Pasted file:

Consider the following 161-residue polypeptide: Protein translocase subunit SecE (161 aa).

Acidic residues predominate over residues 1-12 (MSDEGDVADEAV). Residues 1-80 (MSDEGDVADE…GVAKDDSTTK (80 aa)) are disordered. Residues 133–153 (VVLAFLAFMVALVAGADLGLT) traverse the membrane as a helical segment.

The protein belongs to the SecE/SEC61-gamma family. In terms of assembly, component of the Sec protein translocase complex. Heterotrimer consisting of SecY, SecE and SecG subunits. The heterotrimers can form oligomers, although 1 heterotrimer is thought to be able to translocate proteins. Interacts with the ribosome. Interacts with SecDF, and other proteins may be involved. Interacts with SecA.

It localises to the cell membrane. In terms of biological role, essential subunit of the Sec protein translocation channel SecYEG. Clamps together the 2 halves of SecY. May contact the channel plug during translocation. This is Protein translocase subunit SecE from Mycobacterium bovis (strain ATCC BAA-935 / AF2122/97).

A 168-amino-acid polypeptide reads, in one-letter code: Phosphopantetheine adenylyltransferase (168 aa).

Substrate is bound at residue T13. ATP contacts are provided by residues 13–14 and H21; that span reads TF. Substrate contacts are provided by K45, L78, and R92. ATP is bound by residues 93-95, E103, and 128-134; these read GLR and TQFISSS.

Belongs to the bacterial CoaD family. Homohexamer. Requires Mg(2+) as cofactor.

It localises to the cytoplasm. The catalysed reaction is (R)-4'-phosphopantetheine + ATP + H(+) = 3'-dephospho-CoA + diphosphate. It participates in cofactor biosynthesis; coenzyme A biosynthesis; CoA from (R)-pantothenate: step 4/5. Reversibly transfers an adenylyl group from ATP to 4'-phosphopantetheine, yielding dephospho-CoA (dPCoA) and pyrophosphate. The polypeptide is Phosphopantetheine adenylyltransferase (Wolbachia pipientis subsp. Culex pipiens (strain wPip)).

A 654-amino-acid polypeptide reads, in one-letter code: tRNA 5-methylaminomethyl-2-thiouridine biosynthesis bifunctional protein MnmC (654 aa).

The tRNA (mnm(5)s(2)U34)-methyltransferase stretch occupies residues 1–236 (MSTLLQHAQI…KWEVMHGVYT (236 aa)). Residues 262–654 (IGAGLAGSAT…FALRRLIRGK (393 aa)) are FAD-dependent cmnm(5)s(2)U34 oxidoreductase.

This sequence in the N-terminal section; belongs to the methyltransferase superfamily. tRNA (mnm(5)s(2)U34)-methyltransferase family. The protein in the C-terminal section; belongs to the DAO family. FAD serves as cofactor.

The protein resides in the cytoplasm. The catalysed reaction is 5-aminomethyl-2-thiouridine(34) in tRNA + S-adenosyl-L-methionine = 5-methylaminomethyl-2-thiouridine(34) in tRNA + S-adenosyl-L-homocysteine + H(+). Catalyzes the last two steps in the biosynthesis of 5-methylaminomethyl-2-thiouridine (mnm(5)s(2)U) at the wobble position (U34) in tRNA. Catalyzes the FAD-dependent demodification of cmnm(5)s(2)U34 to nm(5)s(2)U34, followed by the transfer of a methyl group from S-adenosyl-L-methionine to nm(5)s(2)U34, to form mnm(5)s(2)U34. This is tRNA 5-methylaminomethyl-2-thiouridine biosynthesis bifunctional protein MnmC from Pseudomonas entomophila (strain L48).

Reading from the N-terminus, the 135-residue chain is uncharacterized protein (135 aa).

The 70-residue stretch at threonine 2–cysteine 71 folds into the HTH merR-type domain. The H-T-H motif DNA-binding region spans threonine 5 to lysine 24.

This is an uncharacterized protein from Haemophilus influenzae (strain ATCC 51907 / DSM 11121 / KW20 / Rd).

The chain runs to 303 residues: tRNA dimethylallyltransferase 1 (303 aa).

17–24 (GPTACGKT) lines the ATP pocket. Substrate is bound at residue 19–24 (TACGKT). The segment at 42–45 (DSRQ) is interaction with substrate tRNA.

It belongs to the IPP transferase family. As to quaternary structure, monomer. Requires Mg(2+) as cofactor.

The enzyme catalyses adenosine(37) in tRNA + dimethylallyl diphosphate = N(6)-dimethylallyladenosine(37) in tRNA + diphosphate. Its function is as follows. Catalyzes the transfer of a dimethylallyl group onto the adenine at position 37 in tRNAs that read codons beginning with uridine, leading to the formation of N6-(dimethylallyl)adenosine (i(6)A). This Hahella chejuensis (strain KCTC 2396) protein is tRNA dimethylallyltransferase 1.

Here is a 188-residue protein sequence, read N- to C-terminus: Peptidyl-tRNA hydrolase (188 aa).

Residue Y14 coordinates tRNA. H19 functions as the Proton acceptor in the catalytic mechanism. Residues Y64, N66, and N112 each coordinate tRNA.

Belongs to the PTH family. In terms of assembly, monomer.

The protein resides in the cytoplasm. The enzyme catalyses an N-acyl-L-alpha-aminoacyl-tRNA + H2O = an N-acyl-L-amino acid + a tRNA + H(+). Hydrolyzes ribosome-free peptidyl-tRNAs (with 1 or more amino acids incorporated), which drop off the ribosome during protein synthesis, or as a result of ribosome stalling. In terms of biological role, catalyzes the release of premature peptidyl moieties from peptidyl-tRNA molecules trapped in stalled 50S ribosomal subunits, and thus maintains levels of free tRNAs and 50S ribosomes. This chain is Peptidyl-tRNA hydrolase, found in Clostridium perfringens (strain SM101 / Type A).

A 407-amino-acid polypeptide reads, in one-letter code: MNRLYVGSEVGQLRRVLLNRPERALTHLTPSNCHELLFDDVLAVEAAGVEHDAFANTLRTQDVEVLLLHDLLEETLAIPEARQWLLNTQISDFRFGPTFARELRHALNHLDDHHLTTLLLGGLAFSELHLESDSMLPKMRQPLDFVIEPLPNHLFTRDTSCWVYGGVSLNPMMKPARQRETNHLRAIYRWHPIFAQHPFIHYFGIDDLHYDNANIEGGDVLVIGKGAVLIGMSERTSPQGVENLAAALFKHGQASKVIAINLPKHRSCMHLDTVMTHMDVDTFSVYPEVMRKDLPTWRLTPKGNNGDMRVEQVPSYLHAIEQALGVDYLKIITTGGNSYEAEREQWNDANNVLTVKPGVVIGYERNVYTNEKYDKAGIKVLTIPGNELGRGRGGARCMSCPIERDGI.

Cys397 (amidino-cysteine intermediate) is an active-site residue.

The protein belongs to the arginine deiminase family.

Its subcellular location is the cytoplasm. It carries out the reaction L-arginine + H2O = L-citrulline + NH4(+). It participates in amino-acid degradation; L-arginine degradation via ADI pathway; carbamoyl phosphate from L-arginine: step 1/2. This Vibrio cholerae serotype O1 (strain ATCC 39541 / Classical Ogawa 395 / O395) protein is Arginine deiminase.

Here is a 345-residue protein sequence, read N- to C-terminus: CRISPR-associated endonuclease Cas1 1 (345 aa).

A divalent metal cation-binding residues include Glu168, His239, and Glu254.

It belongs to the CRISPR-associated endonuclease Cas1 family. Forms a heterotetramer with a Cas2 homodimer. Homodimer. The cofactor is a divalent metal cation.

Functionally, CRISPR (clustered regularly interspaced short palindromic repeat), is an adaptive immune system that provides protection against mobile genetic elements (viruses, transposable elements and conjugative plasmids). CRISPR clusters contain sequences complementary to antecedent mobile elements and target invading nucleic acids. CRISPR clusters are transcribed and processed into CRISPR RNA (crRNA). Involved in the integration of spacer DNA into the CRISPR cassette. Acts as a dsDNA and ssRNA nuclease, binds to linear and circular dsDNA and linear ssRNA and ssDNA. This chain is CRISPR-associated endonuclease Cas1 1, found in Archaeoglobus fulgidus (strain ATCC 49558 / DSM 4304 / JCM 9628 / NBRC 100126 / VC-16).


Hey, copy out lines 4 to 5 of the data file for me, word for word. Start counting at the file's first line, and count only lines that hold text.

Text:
It localises to the cell membrane. In terms of biological role, essential subunit of the Sec protein translocation channel SecYEG. Clamps together the 2 halves of SecY. May contact the channel plug during translocation. This is Protein translocase subunit SecE from Mycobacterium bovis (strain ATCC BAA-935 / AF2122/97).

A 168-amino-acid polypeptide reads, in one-letter code: Phosphopantetheine adenylyltransferase (168 aa).